0 apr drg through the various phase i steps to

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circumstances and these received special attention in version 20.0 APR-DRG through the various Phase I steps. To illustrate, there are circumstances where secondary diagnosis code 3481 Anoxic brain damage may be part of the patient’s acute presenting condition (e.g., major trauma, poisoning, major neurological, respiratory, cardiac or infectious condition) and an indicator of high severity of illness. There are other instances where anoxic brain damage is not ordinarily expected and may represent the use of code 3481 for long standing anoxic brain damage (from a prior event), or possibly an unexpected complication of treatment. To take into account these dif- ferent circumstances, version 20.0 APR-DRGs lowered the standard severity of illness level for anoxic brain damage from extreme to minor, but then, in a later Phase I step, adjusts the severity level back up to extreme for selected APR-DRGs where it is reasonable to expect that the anoxic brain damage may be part of the patient’s presenting condition. (This was handled the same way for risk of mortality.) Another set of secondary diagnoses that received special attention is the secondary diagnoses of cardiac arrest, ventricular fibrillation and ventricular flutter. In version 15.0 APR-DRGs, these diagnoses were all assigned a severity of illness level of extreme (likewise for risk of mortality.) These secondary diagnoses unquestionably represent very extreme acute diagnoses. At the same time, there is a unique aspect to these diagnoses in that they can potentially be coded for most patients who die and whose admitting condition is not cardiac or cardiac related. If this was to occur, the subclass assignment logic, especially for risk of mortality, could become somewhat circular. To avoid this possibility, the standard severity of illness level (and standard risk of mortal- ity level) in version 20.0 APR-DRGs was changed from extreme to minor, and then for a small subset of APR-DRGs adjusted back up to extreme. The subset includes APR-DRGs for major neurological, respiratory, cardiovascular, and infectious conditions, and poisonings. For these APR-DRGs, the patients are at a clear risk of having a cardiac arrest, ventricular fibrillation, or ventricular flutter and so these secondary diagnoses contribute to the severity of illness (and risk of mortality) assignment. This is different from other APR-DRGs where the patient is not at an apparent risk of a cardiac arrest, ventricular fibrillation, or ventricular flutter. Patients in these other APR-DRGs could still have a cardiac arrest, ventricular fibrillation, or ventricular flutter as part of the course of their hospitalization, but since their principal diagnosis is not cardiac or car- diac related, there is the concern for potential overcoding of these secondary diagnoses for patients who die. Version 20.0 APR-DRGs do not let these occurrences contribute to the patient’s severity of illness level or risk of mortality level.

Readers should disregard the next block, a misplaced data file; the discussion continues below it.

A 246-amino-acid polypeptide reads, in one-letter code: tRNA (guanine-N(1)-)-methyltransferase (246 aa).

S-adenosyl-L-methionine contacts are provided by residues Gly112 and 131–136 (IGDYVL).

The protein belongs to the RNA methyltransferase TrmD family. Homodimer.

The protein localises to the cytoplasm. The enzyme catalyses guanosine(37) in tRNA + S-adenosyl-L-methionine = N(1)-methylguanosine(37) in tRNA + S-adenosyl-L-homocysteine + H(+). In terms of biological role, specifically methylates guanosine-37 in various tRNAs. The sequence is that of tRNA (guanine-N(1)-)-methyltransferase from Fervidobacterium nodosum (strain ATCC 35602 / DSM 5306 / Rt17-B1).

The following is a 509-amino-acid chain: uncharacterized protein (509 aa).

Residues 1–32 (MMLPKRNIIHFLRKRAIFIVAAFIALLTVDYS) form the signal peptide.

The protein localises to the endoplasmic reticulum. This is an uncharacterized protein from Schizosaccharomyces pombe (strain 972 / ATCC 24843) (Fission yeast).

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  • Fall '18
  • Diagnosis-related group, DRGs

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